Tender leaf vegetables are very much a cool season crop in the South, and garden salads as we have come to know them now, largely comprised of lettuces of various and usually exotic natures, were unknown to earlier generations. Instead, fresh vegetables were used, typically those with a low starch content most often grown in a Southern garden, in particular cucumbers, tomatoes and onions. Though the rural people of the South were doubtless unfamiliar with the word “vinaigrette”, these three vegetables were almost always dressed with a simple mix of vinegar and oil, salt and pepper. Depending on the cook and the garden, fresh sweet peppers, young squash or lightly cooked (blanched) green beans might have been added, but the basic vegetable triad was never omitted.
This salad is best made with fresh summer vegetables. While vegetables imported from the West Coast or elsewhere in the winters will do, the tomatoes will not have a full share of that wonderful gelatin surrounding the seeds and the flesh of the cucumbers will be too watery. (Onions, on the other hand, tend to be onions.) Select large, plump ripe tomatoes and cucumbers that are small, firm and green, what many would call gherkins. As to onions, the smaller, white boiler onions, along with some of their stems, which are very firm, are the best. Sweet yellow onions spoil the bite and red onions become discolored and lend what I consider an unattractive hue to the liquid. A clove of crushed and very, very finely minced garlic is also in order, or you can do as I do and simply slice a very large clove to add to the mixture for flavor.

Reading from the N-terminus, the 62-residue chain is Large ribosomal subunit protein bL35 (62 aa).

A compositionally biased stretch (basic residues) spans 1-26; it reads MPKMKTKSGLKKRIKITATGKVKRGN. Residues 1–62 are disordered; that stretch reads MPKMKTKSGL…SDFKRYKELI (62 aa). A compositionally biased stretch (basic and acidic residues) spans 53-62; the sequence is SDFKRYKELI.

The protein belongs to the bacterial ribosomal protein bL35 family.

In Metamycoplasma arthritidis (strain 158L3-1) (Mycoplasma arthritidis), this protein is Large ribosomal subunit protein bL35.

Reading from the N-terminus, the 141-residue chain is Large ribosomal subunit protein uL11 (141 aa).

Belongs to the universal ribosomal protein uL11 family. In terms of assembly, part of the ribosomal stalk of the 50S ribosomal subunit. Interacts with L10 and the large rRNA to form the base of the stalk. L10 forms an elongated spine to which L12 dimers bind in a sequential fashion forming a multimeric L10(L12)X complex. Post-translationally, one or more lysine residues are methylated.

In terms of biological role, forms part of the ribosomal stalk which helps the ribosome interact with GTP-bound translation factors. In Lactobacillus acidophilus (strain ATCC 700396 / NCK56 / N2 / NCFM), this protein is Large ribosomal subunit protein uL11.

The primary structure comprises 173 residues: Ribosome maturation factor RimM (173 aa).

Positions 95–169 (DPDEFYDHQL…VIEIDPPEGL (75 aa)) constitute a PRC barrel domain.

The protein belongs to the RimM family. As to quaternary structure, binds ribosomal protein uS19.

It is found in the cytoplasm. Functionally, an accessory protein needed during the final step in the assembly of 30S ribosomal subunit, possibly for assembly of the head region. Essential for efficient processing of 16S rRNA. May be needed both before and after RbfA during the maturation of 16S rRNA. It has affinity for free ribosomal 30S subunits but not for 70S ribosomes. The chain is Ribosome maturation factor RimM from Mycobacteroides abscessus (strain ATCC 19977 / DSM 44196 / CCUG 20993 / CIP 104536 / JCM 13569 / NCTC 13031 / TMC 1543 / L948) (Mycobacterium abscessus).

Cut vegetables into bite-sized pieces, place in a glass or ceramic bowl and toss with salt and pepper. Use a little bit more salt than you might feel comfortable with, because one objective is to get the vegetables themselves to leach out their juices. Use enough white vinegar to cover half the vegetables and about half that amount of oil. You can use olive oil, but I prefer polyunsaturated oil such as corn or canola to avoid solidification. A small amount of dried basil, thyme and oregano can be used, but do not use fresh herbs, as their oils will overpower the mixture. Juice leeched from the vegetables by the salt and vinegar produce a mild, very basic, exceedingly flavorful vinaigrette you can use on other salads or cold meats. I love to use it for the old three-bean-salad, and it’s great with cold cooked fish or shellfish. You can keep this basic mixture going in the fridge all summer by simply adding more vegetables, seasonings and liquids as needed; it just keeps getting better.